The capital market regulator of India – the Securities and Exchange Board of India (SEBI) – has issued responses to FAQs on this disclosure requirement, clarifying that it applies to audits (by whatever name called) initiated with the objective of detecting any misstatement in financials, misappropriation/siphoning, or diversion of funds, to ensure information symmetry amongst all investors. These also state that disclosures of audit of matters such as supply chain process including procurement and matters that would not require any revision to financial statements disclosed by the listed entity are not covered. It was also clarified that the initiation of any forensic audit (by whatever name called) by the management of a listed entity, lenders, regulatory/enforcement agencies for the purposes listed in the preceding sentence, is covered under the disclosure requirement.

Commentators have observed that this disclosure requirement could lead to premature disclosures, creating unnecessary volatility in the market, especially in cases where the ultimate findings of the forensic audit may not be adverse or material. It may also affect the stock prices of companies which may take a hit due to speculations that forensic audits may result in certain adverse findings. Similar disclosures, in the past, have attracted the attention of multiple investigative authorities who have then opened inquiries into the same conduct from different perspectives.

Regulation 30 of LODR also includes the requirement to disclose, without any materiality threshold, to stock exchanges any “fraud/defaults by promoter or key managerial personnel or by listed entity or arrest of key managerial personnel or promoter”. “Fraud/defaults, etc, by directors (other than key managerial personnel) or employees of listed entity” are also required to be disclosed to stock exchanges upon satisfaction of the materiality threshold as per the company’s internal policies. However, to avoid any premature disclosures, such disclosures are made once an internal investigation/inquiry is completed, a due opportunity is provided to directors/employees to provide their justifications in respect of the adverse findings, and it is determined that the impugned conduct amounted to “fraud” or a “default”.

Conclusion

With enhanced regulatory scrutiny and improving norms of corporate governance in companies operating in India, we expect a sharp uptick in compliance with these reporting requirements by India Inc. Companies are expected to take these reporting requirements seriously – otherwise, it may cause serious repercussions such as penal consequences and/or hefty fines.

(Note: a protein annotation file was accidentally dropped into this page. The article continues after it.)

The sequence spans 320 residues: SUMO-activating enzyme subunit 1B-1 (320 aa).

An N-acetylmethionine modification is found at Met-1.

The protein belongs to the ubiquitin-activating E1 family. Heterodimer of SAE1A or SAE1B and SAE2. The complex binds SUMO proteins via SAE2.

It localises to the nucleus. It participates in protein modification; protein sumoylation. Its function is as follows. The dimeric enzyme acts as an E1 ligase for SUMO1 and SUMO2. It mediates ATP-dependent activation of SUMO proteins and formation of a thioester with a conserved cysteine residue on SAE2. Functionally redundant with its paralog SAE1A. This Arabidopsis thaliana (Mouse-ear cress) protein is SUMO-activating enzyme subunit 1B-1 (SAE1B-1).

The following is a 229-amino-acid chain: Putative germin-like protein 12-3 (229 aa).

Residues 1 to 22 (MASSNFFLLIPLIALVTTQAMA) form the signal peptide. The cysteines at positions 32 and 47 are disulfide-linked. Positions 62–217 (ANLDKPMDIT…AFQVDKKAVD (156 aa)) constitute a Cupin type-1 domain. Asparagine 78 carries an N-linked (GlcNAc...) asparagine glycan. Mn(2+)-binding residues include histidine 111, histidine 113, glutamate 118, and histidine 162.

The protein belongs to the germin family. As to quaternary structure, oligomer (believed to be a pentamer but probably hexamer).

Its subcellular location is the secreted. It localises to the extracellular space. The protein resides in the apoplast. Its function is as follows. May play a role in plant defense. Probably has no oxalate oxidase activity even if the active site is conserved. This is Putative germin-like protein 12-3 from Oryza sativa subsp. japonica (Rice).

Trilegal

311 B
DLF South Court, Saket
New Delhi 110017
T: +91 11 4163 9393
India

+91 11 4259 9270

Kunal.Gupta@trilegal.com www.Trilegal.com
Author Business Card

Law and Practice

Authors



Trilegal has wide experience in advising and assisting clients in matters relating to white-collar crimes, including anti-corruption and corporate frauds. The firm’s experience in this practice involves a substantial volume of matters on both the non-contentious and contentious sides. It has a strong employment practice and partners work closely on white-collar crime matters. The seamless integration and collaboration among its teams is the firm's biggest strength. On the contentious side, Trilegal has in-depth expertise in advising and assisting clients and their employees during criminal investigations, as well as in conducting criminal trials relating to economic offences. As a part of the practice, the firm advises its clients on various complex white-collar crime issues, including those relating to anti-corruption/anti-bribery matters, money-laundering cases, economic fraud and cyberfraud. Trilegal regularly advises and assists its corporate clients during investigations conducted by police authorities and other enforcement agencies, including the Central Bureau of Investigation, the Enforcement Directorate and the Directorate of Revenue Intelligence.

Trends and Development

Authors



Trilegal has wide experience in advising and assisting clients in matters relating to white-collar crimes, including anti-corruption and corporate frauds. The firm’s experience in this practice involves a substantial volume of matters on both the non-contentious and contentious sides. It has a strong employment practice and partners work closely on white-collar crime matters. The seamless integration and collaboration among its teams is the firm's biggest strength. On the contentious side, Trilegal has in-depth expertise in advising and assisting clients and their employees during criminal investigations, as well as in conducting criminal trials relating to economic offences. As a part of the practice, the firm advises its clients on various complex white-collar crime issues, including those relating to anti-corruption/anti-bribery matters, money-laundering cases, economic fraud and cyberfraud. Trilegal regularly advises and assists its corporate clients during investigations conducted by police authorities and other enforcement agencies, including the Central Bureau of Investigation, the Enforcement Directorate and the Directorate of Revenue Intelligence.